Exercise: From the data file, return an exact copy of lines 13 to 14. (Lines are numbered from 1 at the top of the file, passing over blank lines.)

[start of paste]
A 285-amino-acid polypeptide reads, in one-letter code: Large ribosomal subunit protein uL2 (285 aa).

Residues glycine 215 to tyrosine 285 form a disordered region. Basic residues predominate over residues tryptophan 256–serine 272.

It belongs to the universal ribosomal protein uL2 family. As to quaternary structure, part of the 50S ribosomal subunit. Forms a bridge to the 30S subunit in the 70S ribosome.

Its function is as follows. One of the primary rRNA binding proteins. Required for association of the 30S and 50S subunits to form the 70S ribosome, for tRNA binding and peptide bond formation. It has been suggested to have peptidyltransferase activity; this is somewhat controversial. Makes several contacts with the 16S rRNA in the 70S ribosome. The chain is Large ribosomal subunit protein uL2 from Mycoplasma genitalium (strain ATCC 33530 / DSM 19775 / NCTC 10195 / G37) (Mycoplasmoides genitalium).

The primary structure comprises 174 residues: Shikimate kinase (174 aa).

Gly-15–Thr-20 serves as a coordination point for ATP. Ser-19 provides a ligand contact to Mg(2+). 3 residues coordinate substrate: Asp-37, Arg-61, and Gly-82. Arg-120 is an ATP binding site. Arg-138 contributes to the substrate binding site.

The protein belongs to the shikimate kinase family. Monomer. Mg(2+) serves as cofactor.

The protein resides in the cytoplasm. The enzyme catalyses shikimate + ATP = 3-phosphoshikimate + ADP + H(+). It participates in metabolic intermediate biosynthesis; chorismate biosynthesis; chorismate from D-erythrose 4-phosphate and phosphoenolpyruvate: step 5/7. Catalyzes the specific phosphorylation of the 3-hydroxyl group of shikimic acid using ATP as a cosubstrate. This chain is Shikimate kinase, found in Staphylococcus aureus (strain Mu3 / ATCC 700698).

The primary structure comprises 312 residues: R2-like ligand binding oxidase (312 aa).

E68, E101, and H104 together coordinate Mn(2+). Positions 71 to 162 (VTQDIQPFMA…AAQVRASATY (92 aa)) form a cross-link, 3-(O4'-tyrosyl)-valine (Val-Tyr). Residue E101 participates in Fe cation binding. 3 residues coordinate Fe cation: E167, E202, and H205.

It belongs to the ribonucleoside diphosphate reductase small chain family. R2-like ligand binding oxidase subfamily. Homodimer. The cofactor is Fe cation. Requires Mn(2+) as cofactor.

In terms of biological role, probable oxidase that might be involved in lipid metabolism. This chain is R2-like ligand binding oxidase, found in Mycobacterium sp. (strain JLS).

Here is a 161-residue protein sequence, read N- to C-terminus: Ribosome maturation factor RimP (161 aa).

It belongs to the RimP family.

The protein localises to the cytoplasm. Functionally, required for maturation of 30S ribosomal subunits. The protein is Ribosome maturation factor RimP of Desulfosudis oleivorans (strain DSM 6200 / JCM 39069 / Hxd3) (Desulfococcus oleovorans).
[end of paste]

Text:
Here is a 161-residue protein sequence, read N- to C-terminus: Ribosome maturation factor RimP (161 aa).

It belongs to the RimP family.